Archive for January, 2010

From time to time, I’ll write about various vitamins and how they affect our health. But what exactly is a vitamin?

A vitamin is an organic substance essential in small quantities to normal metabolism. It is found naturally in various foods, but it can also be produced artificially. A lack of vitamins can produce certain diseases.

Vitamin D has received quite a bit of press these days both in medical literature as well as in newspapers and magazines.

Vitamin D is the only nutrient the human body makes itself. Ultraviolet rays from sun exposure interact with a chemical in the skin to form an inactive version of vitamin D, which is then converted in the liver and kidneys into an active version useful to our bodies.

Because people have been warned to wear sunscreen and to limit sun exposure, though, we might not be able to manufacture enough of this vitamin on our own and may need to look for other sources.

Vitamin D can be found in a limited number of foods, including fatty fish, fish liver oils, liver, and egg yolks. Commercial milk products, breakfast cereals and juices are often fortified with low levels of vitamin D. People don’t usually eat enough of these foods to consistently cover their daily vitamin D requirements, though.

The primary benefits of vitamin D for our bodies are these:

• Bone health: Vitamin D helps the body absorb calcium and phosphorus, which are two minerals needed for strong bones. People taking vitamin D have a lower risk of bone fractures and also have been found to have a lower chance of falling in the first place.

• Brain function: People with higher blood levels of vitamin D have higher cognitive performance, including memory and thinking skills.

Low levels of vitamin D, by contrast, have been associatedwith some increased risks: cancer of the colon, breast and prostate; arthritis; diabetes; and infections, such as tuberculosis.

The accepted recommended daily dose of vitamin D is 400 to 600 international units per day. Most common multivitamins contain 400 IU. Momentum is building within the medical community to increase the daily recommended dose to at least 800 to 1,000 IU. From what I can tell, this is a reasonable recommendation. The higher level should help to strengthen bones and muscles and hopefully prevent a variety of diseases, such as those I have mentioned.

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Careful on That Ladder

It finally caught up with me. After 40-plus years of climbing ladders (mostly to get onto my roof), I recently fell off of one and injured myself.

On Dec. 13, in the middle of a relaxing afternoon, I decided to climb my extension ladder and get up on my roof to reposition a plastic tarp. Now, you must understand that in the past 37 years, I have treated hundreds of patients (mostly men) for injuries from falling off a ladder. Therefore, I have always promoted ladder safety, and I thought I had been very cautious when getting up and down on a ladder.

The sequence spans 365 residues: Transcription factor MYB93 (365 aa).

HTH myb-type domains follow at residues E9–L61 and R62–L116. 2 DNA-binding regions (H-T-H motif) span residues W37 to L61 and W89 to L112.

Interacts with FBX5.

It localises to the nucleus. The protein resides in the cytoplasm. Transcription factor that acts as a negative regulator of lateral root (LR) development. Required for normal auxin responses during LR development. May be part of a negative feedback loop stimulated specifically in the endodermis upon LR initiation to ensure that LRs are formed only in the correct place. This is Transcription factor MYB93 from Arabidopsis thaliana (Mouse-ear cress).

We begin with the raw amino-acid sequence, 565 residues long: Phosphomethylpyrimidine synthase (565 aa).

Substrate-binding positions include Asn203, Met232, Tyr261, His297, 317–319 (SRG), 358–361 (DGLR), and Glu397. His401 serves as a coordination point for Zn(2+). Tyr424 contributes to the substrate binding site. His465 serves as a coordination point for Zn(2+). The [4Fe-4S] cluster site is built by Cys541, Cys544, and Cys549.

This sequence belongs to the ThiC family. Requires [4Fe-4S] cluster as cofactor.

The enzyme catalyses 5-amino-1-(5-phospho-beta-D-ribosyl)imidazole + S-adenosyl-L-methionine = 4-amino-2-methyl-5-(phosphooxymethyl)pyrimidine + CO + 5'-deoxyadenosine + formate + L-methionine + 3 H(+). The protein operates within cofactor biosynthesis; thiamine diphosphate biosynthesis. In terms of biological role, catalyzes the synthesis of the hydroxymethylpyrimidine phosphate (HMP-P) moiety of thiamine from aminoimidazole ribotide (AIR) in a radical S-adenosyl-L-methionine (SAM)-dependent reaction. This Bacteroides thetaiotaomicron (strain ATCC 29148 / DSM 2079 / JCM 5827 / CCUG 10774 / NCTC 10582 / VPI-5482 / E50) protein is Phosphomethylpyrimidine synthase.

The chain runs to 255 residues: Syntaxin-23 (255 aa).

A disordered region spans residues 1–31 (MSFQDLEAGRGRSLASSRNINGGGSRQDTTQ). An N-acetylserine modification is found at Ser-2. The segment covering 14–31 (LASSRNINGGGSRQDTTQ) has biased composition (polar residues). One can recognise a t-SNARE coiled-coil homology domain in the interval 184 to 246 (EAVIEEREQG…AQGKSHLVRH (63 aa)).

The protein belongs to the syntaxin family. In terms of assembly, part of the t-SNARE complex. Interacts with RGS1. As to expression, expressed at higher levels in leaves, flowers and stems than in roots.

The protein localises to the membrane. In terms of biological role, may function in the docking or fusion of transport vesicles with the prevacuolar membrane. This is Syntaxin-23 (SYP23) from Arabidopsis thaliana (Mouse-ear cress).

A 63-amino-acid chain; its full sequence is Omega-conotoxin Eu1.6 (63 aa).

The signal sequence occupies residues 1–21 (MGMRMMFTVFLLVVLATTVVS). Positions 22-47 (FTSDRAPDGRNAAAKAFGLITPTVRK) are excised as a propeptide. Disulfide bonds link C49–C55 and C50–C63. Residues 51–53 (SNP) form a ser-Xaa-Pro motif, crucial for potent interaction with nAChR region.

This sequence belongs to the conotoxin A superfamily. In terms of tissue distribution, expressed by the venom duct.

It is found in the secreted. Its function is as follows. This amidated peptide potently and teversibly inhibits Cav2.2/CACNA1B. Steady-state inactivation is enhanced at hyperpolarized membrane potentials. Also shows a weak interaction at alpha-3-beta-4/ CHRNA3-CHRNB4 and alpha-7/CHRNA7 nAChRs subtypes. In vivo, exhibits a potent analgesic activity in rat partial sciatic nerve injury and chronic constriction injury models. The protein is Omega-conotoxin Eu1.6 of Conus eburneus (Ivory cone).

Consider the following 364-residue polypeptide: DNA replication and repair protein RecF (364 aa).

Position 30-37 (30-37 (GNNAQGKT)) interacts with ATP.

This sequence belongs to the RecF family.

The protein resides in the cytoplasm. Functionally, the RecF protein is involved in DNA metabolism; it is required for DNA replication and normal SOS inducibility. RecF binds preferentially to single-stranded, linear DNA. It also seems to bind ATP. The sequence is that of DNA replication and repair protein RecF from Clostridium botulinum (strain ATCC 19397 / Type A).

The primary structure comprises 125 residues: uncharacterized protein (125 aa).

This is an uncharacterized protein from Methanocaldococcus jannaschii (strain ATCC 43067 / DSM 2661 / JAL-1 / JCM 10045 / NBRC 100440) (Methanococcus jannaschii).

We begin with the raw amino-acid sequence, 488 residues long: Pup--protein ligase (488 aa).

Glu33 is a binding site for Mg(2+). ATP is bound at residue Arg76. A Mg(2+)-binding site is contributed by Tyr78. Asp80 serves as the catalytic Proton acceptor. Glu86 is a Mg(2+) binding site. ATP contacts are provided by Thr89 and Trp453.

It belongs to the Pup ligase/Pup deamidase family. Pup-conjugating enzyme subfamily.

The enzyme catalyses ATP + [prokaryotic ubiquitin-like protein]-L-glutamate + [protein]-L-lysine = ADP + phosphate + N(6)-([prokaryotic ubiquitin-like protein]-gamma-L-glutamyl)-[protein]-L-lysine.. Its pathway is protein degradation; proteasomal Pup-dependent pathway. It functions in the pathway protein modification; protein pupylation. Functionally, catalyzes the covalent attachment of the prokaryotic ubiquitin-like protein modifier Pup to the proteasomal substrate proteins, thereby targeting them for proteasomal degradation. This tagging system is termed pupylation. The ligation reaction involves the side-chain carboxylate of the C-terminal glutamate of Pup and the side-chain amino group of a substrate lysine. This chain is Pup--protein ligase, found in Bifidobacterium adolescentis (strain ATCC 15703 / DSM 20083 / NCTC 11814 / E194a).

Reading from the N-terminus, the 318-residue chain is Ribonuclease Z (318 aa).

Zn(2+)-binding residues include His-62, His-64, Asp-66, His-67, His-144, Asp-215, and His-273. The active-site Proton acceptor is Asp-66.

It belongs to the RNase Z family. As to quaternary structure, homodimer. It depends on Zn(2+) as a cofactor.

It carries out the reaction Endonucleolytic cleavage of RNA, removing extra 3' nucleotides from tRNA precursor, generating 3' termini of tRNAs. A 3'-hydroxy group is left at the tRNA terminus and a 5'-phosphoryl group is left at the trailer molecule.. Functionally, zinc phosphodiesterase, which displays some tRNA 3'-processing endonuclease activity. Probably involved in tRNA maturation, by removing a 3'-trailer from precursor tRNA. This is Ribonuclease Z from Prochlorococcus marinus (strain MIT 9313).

On this particular occasion, I climbed the ladder on my back deck to my one-story flat roof. I did what I set out to accomplish and then started back down the ladder.

I ever-so-cautiously placed my first foot on the top rung of the ladder. I started to put my other foot on the rung and, suddenly, I knew something bad was about to happen — I was going down.

In a split-second, with absolutely no chance of saving myself, I fell.

The ladder base had slipped away from the house, and I fell straight backward, landing 10 feet below, flat on my back, on top of the ladder.

I felt as if I had broken my back, it hurt so much. I lay there on top of my ladder for a few minutes — no one else was at home (another critical mistake). I realized I could move my legs and arms, so at least I knew I wasn’t paralyzed.

After a while, I managed to get up and hobble into the house. I felt like passing out from the pain and shock to my body.

My injuries turned out to include a broken right ankle, a cracked rib below my shoulder blade and a severely bruised and swollen lower back. The next day, I ended up with a cast on my leg, with instructions to not place any weight on that leg for four to five weeks. So I’m now hobbling around on crutches — not a pleasant experience — dealing with a pretty painful back. But I am slowly improving.

More than 2 million people suffered ladder injuries from 1990 to 2005. That equals about 135,000 injuries a year, and I’m sure there are many more that are not reported. The majority of ladder injuries happen at home, and mostly to men older than 40.

Injuries include but are not limited to:

• Death

• Permanent disability, from paralysis, pain or head, neck or back injuries

• Temporary disability, usually from a broken arm or a leg

• Painful arthritis in later years as a result of those injuries

• Loss of income

• Loss of recreational activities

• Loss of intimacy

My ladder safety recommendations:

• When you think about climbing a ladder, consider whether doing so is worth the risk of possible serious injury or disability.

• Never climb a ladder when no one else is at home.

• Always have another responsible person to work with you, to secure the base of the ladder and to be your conscience when you try to do something stupid (come on — we all do it) while up on the ladder.

• Check out ladder safety Web sites for information on proper ladder placement and safety.

To you ladder climbers out there, please read and think long and hard about what I have written. Women, show this article to your men. If it can happen to me, it can happen to anyone. Don’t kid yourself.